A good example is the advice we recently offered a client of ours, whose interview topic involved the dangers of cyberbullying and sexting for kids. Her point was that parents need to be more careful when they present their kids with consumer technology. It’s not enough to give their kids a cell phone or computer, and an operator’s manual with no supervision. There need to be rules and guidelines for how that technology should be used. Practical and useful advice, when you think about it.

During the call with the client, she articulated that message by saying, “Parents need to stand up and do their jobs better to protect their kids.” Now, I know this woman very well by now and she is very sweet and understanding by nature. However, she had been reading a constant barrage of articles in the media about some kids who were perpetrating some of these behaviors and the parents seemed to be unaware of their kids’ involvement. Her gut reaction was to be angry and so her comments weren’t aimed at all parents, but mainly to just the ones she had read about.

So, our chief strategist suggested she articulate herself in a different way. His point was that most parents believe that they are doing all they can to make ends meet and be responsible parents. Given that idea, most of them probably wouldn’t take kindly to the idea that they need to take better care of their kids, because they already think they are. So, it might be more understanding to say that while she understands many parents are so busy getting through the basics of providing for their kids, it’s understandable how this particular area could be overlooked, so here’s some advice on how to address cyberbulling and sexting to help them out.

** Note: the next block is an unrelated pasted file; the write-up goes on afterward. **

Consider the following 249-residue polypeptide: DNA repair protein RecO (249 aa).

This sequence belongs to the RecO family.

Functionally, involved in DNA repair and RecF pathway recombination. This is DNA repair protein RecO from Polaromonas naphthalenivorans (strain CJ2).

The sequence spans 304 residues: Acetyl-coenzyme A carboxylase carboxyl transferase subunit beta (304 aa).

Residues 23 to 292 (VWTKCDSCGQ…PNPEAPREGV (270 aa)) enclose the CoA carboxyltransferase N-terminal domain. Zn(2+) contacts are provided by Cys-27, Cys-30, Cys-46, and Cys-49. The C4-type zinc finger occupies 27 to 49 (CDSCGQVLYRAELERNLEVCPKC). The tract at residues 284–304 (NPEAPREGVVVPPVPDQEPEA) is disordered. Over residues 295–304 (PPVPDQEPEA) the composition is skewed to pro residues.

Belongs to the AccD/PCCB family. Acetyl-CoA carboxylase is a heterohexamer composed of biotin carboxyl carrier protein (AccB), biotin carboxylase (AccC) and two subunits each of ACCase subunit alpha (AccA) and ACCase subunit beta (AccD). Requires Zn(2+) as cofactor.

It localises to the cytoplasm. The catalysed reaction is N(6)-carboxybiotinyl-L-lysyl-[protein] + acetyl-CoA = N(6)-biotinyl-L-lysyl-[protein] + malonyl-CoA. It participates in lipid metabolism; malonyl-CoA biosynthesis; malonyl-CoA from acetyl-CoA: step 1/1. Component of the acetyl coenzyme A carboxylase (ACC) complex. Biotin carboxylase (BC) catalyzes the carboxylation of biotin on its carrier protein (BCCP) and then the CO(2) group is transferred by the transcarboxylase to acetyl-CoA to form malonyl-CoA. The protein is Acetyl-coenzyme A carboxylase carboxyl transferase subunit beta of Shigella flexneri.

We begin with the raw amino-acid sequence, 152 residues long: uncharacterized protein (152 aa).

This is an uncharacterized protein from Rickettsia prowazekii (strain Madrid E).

The content itself hasn’t really changed. The advice is the same, for parents to provide some level of moral compass for kids who have access to technology that could be used for bullying or sexting. The wording, however, connects better with the larger community of parents who already feel like they are stretched thin. Are there parents who need to “stand up and do better?” Sure there are, but is it fair to address them by aiming the message at ALL parents? Probably not. Moreover, even that minority of parents who, in our client’s opinion, might need a little prodding will be more likely to be receptive to the message when it is worded in a more compassionate way.